Having multiple jobs is a juggling act, I was talking to Chloe Swarbrick about this last week. You have been doing it for a while now, what’s your approach to having multiple things on the go? What keeps you organised and onto it?
The main thing is really just making lists and deadlines, ensuring you cross a few things off your list every day, and meeting your deadlines. When you're a freelancer, if you don't work, you might not eat, so paying the bills and expenses is always a good motivation. With that being said, when you're doing creative work, sometimes you really do have to wait until you're in the right headspace to get it done and dusted, and sometimes that right headspace doesn't arrive until 1 am. It's far from ideal.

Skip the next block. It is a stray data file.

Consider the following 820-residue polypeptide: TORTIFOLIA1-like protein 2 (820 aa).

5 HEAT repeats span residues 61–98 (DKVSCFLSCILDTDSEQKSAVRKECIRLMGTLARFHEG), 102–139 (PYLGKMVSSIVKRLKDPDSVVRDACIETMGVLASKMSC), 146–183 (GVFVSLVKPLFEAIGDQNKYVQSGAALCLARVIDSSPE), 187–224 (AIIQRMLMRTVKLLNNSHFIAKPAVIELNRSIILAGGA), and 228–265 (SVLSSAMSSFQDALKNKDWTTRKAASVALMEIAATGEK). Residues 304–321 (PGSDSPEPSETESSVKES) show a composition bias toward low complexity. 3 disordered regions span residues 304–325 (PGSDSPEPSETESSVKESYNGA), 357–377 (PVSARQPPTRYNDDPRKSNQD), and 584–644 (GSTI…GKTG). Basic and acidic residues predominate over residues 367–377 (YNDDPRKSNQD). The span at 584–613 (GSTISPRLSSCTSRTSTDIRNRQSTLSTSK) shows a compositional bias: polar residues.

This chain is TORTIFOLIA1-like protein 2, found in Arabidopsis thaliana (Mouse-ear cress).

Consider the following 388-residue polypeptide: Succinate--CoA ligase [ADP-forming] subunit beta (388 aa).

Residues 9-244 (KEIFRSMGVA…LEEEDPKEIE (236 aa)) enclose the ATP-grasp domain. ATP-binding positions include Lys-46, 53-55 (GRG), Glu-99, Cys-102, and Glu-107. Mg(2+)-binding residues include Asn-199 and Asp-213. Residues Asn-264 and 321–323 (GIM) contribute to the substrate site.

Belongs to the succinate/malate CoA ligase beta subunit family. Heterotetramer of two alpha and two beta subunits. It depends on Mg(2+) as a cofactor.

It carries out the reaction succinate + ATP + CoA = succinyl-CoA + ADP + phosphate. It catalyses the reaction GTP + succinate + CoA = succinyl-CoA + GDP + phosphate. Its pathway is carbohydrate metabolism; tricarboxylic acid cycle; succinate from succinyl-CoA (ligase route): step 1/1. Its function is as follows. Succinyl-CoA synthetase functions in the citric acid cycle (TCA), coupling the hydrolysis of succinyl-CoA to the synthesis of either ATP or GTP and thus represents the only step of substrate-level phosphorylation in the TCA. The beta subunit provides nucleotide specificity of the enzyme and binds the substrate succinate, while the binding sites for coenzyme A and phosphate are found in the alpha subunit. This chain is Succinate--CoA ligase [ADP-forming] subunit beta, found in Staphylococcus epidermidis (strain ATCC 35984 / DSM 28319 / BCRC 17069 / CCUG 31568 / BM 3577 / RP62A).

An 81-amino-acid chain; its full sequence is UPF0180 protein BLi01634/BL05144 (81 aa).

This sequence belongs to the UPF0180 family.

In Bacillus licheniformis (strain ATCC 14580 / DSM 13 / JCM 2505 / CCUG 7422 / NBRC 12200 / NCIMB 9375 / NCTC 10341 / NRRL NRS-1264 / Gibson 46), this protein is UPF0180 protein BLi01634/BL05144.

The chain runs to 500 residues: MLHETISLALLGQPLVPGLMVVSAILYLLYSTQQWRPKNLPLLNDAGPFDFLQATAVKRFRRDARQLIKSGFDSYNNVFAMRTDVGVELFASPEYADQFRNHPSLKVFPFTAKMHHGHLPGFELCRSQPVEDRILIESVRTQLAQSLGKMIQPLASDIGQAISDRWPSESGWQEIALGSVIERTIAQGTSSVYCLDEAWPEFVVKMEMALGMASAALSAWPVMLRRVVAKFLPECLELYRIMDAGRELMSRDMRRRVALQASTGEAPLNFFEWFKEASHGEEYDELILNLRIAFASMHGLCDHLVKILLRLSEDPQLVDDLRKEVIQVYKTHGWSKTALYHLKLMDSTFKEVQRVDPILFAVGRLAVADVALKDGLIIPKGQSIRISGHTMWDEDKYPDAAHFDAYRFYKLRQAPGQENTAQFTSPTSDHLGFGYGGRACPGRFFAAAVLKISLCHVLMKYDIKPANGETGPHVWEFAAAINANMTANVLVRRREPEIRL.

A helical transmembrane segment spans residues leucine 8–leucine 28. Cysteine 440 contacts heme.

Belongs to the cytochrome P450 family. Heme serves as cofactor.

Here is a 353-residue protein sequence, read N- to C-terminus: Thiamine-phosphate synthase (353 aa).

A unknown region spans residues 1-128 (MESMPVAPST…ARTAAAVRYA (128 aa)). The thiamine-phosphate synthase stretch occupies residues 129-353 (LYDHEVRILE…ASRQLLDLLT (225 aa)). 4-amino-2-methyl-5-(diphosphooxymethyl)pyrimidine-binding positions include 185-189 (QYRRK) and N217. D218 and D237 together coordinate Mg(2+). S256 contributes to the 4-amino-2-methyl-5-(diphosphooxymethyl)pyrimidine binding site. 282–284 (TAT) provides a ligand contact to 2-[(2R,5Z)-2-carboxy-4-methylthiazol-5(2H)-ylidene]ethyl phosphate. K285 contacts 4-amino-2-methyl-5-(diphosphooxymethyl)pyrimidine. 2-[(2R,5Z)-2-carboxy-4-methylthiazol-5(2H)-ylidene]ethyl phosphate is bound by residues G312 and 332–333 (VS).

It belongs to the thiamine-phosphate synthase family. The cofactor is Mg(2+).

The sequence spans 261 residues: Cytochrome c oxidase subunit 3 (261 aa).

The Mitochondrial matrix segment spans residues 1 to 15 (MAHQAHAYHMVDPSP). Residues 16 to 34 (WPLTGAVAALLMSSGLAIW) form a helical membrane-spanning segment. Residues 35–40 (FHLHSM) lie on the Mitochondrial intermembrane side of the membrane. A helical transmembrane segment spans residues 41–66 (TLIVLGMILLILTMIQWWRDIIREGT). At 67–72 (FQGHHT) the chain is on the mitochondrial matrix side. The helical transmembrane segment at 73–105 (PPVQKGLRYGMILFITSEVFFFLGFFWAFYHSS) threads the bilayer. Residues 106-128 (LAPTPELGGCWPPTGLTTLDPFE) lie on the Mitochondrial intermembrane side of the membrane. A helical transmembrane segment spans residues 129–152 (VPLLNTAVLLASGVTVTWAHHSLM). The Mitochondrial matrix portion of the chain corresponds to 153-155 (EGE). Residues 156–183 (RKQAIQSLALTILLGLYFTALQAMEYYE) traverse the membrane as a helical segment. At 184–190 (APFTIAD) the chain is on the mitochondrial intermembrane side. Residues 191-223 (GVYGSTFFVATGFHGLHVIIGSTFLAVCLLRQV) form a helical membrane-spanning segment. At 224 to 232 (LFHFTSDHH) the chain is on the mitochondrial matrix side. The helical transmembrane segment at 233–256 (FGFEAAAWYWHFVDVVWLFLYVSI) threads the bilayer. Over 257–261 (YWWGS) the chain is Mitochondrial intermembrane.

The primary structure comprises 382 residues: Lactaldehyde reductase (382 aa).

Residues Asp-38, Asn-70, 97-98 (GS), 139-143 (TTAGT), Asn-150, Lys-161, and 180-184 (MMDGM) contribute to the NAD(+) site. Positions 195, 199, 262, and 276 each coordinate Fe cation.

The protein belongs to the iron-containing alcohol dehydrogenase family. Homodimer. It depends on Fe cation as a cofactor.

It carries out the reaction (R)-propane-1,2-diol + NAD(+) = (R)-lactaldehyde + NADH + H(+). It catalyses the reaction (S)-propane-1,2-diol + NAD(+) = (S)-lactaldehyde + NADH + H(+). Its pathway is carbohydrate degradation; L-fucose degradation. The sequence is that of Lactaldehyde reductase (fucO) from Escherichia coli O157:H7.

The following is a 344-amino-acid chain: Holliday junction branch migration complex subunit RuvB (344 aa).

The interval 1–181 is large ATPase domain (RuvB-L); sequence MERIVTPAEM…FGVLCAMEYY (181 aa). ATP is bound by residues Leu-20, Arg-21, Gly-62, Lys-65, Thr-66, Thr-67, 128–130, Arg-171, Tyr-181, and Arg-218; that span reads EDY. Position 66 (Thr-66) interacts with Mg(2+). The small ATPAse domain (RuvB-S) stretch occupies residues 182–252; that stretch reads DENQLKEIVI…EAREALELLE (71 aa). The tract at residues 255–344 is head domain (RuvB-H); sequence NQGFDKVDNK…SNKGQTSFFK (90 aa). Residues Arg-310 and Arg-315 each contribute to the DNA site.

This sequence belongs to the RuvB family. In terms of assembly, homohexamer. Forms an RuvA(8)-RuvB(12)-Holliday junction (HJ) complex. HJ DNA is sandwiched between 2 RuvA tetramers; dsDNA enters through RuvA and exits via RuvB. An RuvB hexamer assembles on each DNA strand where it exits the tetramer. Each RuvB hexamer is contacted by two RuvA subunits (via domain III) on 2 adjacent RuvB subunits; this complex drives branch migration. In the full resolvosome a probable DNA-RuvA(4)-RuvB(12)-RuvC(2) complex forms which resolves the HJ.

When someone has multiple jobs, like Chloe and like many of us at Neck of the Woods, I love asking; What do you write as your job title on your customs forms when leaving or coming back to NZ?
Heh. Boring answer time. I generally just put down administrator, cause, in all honesty, I do a lot of admin. NEXT QUESTION!
Let’s chat about music. You play as both a radio DJ and tour around the country playing gigs. Personally, do you think the combination of both radio work and gigs helped you establish yourself as a DJ? Would your advice young local DJ’s to do the same?